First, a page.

Fox Invents Time Machine by Brandon

I didn't expect to care so much about this Superbowl.

I hardly care about football to begin with. Even when I did, I disliked the Patriots; they embodied a Route 128-style Massachusetts suburbia. Of course, that was before I experienced even worse suburban forms. At least a strain of pig-headedly generous New England provincialism still runs through the Massachusetts version.

No matter where they hailed from, though, I would've wanted the Patriots to win. Not because I cheer for favorites -- I'm a perpetual lover of underdogs and long shots, underachievers on a roll, rookies too dumb to know they don't belong and veterans all too aware. But sometimes perfection is the underdog.

Eighteen wins, no losses; one more to go before becoming the most successful team in NFL history. A player is lucky to play just once in a championship game, but at least there's one championship a year. In thirty-seven years, exactly two games like tonight's have taken place.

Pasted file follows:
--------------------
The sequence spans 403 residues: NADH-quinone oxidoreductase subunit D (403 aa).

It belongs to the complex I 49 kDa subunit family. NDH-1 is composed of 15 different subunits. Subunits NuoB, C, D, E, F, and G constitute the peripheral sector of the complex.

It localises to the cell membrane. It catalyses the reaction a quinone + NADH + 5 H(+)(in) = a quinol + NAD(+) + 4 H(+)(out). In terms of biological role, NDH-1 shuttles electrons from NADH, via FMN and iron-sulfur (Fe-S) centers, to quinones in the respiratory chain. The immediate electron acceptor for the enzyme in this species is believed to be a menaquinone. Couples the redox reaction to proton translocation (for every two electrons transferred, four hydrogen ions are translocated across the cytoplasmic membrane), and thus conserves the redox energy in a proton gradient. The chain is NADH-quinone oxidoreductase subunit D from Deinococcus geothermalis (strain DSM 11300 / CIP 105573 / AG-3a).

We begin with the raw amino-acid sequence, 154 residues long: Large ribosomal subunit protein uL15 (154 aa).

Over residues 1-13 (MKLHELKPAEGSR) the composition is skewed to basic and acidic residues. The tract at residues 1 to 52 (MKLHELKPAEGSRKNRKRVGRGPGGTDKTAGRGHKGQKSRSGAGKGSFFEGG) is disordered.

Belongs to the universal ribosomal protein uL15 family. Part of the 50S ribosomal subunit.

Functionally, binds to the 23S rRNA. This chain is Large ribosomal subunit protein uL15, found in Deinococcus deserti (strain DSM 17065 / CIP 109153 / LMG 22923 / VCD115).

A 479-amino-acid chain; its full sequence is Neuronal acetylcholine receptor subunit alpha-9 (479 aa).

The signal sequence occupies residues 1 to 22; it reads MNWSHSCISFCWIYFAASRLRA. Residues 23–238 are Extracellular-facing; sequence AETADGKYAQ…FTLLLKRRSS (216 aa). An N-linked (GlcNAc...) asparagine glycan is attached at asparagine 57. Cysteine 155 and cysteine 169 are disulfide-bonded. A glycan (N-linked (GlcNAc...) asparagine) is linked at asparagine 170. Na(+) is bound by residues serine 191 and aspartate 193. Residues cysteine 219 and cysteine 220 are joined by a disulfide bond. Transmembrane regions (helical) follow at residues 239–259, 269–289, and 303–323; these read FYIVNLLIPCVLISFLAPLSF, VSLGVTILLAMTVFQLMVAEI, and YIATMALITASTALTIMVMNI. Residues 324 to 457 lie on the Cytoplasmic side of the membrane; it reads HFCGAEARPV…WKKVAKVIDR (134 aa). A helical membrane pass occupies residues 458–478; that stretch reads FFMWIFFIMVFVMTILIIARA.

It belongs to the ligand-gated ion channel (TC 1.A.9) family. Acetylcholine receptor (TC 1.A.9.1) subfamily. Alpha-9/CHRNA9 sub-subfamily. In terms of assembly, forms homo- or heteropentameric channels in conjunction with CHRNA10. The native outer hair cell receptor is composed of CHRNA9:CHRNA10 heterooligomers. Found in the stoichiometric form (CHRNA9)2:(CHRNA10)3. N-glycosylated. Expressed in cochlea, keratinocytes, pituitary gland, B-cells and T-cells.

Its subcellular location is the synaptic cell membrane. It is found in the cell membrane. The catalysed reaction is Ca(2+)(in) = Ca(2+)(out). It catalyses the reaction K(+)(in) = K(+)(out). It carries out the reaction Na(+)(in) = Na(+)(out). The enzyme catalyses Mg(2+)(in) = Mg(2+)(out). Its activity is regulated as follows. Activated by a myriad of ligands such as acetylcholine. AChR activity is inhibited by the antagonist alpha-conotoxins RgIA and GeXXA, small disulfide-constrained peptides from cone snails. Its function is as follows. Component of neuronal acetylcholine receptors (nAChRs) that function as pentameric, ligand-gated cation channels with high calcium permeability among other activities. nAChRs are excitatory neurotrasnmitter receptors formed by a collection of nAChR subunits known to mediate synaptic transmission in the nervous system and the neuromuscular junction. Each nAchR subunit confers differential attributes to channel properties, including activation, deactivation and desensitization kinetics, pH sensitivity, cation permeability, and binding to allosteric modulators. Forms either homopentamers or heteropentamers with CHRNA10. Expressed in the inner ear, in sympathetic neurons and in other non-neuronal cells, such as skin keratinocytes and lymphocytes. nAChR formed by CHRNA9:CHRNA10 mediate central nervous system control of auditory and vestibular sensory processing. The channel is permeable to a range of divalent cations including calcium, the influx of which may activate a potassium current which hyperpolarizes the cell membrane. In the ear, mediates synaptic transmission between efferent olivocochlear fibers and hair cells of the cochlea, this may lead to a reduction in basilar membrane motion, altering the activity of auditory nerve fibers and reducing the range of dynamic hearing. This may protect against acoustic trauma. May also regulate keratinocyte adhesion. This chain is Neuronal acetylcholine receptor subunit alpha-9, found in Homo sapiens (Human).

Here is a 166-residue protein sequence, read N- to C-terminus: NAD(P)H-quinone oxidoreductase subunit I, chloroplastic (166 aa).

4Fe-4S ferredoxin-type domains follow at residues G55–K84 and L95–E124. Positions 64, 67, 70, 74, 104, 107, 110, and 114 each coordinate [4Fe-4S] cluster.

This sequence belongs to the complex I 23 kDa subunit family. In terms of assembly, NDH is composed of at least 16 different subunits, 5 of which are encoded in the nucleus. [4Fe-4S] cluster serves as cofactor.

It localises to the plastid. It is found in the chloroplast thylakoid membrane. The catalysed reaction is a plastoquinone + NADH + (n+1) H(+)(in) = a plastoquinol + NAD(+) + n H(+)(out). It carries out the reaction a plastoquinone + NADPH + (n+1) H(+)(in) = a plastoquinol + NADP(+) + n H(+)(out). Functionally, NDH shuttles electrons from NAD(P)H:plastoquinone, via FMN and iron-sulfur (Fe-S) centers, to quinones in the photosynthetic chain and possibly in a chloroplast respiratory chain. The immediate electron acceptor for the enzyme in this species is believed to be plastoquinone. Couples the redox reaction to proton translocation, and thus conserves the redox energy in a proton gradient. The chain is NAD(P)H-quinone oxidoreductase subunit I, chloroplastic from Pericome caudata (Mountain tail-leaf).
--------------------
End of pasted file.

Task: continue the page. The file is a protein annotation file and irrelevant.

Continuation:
It's not just about the players. Sports never is. It's about the poetry, the narrative, and about us. If they show grace under pressure, nail the one shot they're ever going to get, so might we. Graceful the Patriots were. But they lost.

P.S. About the title of the post: how else did the network find people still willing to go crazy for Tom Petty?

P.P.S. Before the NFL started to feel so mercenary, commercialized and utterly brutal that watching it sometimes made me feel complicit in an unspoken crime, I was a Packers fan. Don Majkowski to Sterling Sharpe, then and forever